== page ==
It is clear from Luke’s account of the Annunciation that the angel appeared “to a virgin betrothed to a man named Joseph,” and that “the Virgin’s name was Mary” (Lk. 1:27). The critical verses, however, are verses 34 and 35, in which Mary asked how this conception would occur (since she was a virgin) and was advised by the angel that she would conceive by the power of the Holy Spirit. If Mary at some time in the future intended to consummate her relationship with St. Joseph, her question would have been nonsensical. The literal-historical sense of these passages, which provide that Mary conceived Jesus without the loss of her virginity, is simply beyond reasonable dispute.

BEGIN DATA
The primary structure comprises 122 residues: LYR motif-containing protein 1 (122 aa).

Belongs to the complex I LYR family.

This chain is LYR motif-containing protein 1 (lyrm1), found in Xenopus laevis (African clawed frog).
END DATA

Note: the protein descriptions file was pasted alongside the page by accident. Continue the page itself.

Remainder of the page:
The teaching of the Fathers, dating back to St. Ignatius of Antioch, unanimously supports the teaching of the virginal conception, as does the testimony of the earliest creeds and Marian prayers. The popes seem to take as a given the virginal conception when addressing the issues of Mary’s virginity during or after the birth of Christ.
The expression “ever virgin” was taken up by the Second Council of Constantinople (553), which affirms that the Word of God, “incarnate of the holy and glorious Mother of God and ever virgin Mary, was born of her.” This doctrine is confirmed by two other ecumenical councils, the Fourth Lateran Council (1214) and the Second Council of Lyons (1274), and by the text of the definition of the dogma of the Assumption (1950) in which Mary’s Perpetual Virginity is adopted as one of the reasons why she was taken up in body and soul to heavenly glory.